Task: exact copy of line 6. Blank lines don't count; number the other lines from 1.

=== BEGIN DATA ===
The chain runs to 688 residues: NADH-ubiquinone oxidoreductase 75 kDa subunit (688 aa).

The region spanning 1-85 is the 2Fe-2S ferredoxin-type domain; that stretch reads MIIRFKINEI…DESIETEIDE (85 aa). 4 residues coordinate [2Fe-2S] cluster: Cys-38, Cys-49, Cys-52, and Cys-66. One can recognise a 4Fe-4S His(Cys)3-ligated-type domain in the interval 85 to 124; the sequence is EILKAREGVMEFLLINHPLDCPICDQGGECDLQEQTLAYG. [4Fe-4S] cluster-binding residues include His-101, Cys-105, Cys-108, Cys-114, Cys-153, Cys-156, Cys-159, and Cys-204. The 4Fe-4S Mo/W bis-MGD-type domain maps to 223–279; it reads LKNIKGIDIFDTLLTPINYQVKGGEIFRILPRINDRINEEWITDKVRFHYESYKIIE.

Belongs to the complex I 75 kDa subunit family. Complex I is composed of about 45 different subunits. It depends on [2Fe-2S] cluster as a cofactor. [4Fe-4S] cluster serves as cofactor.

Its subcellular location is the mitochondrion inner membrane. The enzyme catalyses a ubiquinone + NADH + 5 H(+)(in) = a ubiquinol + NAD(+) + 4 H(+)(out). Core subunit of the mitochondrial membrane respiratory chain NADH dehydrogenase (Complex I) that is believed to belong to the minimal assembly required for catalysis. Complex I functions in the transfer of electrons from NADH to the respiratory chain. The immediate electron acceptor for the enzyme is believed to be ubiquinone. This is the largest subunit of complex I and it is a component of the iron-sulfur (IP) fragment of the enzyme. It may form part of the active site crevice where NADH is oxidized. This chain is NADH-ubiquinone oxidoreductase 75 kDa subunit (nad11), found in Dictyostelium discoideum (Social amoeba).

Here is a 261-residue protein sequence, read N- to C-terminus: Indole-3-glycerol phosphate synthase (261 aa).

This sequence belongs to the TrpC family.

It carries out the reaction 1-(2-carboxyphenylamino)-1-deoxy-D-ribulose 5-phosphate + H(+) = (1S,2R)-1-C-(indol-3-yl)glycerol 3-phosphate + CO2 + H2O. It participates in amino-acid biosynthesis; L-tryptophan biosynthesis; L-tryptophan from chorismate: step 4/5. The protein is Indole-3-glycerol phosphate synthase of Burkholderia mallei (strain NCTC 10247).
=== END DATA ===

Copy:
This sequence belongs to the TrpC family.